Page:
You make think that Christmas is long gone but the mortgage market still has the tree up, and it’s busy putting some tastefully wrapped boxes under it in the form of a number of new lenders.
It really is an exciting time as we have some banks coming back into the market after a long time out, and this can only be a good thing for clients. However, as I sat down to write this last year the biggest gift has been brought along by the Chancellor, with his reform of the old Slab Stamp Duty Land Tax. We’ll come back to the new lenders in a bit, but lets have a closer look at the new SDLT format.
Instead of the entire value of the house being taxed at a given percentage, so for example a property at £650,000 attracting tax of 4% on the whole amount, the new duty is on an incremental basis in the same way we pay income tax. So instead of the buyer being charged £26,000 on the £650,000 flat in Parsons Green, it’s broken down with the new amount being based on no tax between £1-£125,000; 2% between £125,000 and £250,000; 5% between £250,000 and £925,000; 10% for £925,000 to £1,500,000 and then a whopping 12% on anything above that.
“The break even point appears to be £937,000...”
So on our £650,000 property you would now be paying £22,500, saving a tidy £3,500. The break even point (apart from an anomaly at around £1,200,000) appears to be £937,000. Below this you are either better off or you break even compared to the old scheme – above this then you will lose out. Bearing in mind the housing stock in Southwest London you would think that a large percentage would fill into the category above £937,000. →
However, because the lower end becomes cheaper I would expect the housing market to start to move again. At £260,000 you will save £4,800 under the new rules – that kind of sum could make the difference between someone buying or not. And with movement at the cheaper end of the market this should feed through up the food chain. So although you may end up paying more tax for your next purchase, you may also end up selling your current home for more. I see it as swings and roundabouts. And not to get all Socialist on you, surely its fair that those with higher incomes and greater wealth pay higher taxes?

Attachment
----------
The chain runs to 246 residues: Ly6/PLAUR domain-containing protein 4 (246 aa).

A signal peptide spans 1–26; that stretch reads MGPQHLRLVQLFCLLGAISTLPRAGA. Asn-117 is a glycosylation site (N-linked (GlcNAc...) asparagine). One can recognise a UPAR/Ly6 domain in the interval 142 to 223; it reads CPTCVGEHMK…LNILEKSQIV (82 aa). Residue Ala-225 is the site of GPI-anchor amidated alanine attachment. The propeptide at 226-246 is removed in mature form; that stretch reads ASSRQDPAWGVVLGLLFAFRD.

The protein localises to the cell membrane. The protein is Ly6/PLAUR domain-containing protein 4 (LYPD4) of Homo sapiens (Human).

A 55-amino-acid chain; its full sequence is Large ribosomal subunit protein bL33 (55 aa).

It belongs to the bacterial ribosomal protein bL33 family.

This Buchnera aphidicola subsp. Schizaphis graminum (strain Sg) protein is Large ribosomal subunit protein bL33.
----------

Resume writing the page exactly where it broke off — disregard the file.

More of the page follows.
Anyhow, back to the lenders, and the other reason to be cheerful in 2015. The Post Office (backed by Bank of Ireland) have started using Intermediaries again, and TSB are launching shortly. In the buy to let world, Fleet Mortgages are gearing up to re-enter the fray once more. There are also some new entrants as well, notably Harrods Private Bank, plus Tesco Bank are moving towards a move into the broker world. Even HSBC, the one UK mortgage provider that has stood alone in being direct only, has started to consider accepting business from intermediaries.
So why is this? Well partly it’s due to the Mortgage Market Review (MMR) where the regulator now expects that advice be given in the vast majority of applications, and it’s certainly easier for a lender to accept advised business from a mortgage broker as opposed to having to recommend a deal themselves. On the back of this the broking industry is expected to take a 75% market share within 5 years and lenders want to tap into this as quickly as possible. →
“There are also some new entrants as well, notably Harrods Private Bank, plus Tesco Bank are moving towards a move into the broker world.”
For clients this offers great choice and more competition, both in terms of rates and fees and also criteria. I do not expect many of the new entrants to have weird and wonderful lending policies – they will almost certainly be “vanilla” lenders on the whole; however you often find that they will have a little quirk or something unusual that can help a specific client out. And the longer these lenders are in the intermediary market, and the more they see applications come they may well start to change their criteria to reflect the market. This is exactly what we need, with brokers providing useful feedback and lender’s adapting slowing to the demands of our clients.
So if you’re looking for a mortgage it could be a great time to see what’s still under the tree, even if Christmas is long over you’ll be surprised what you
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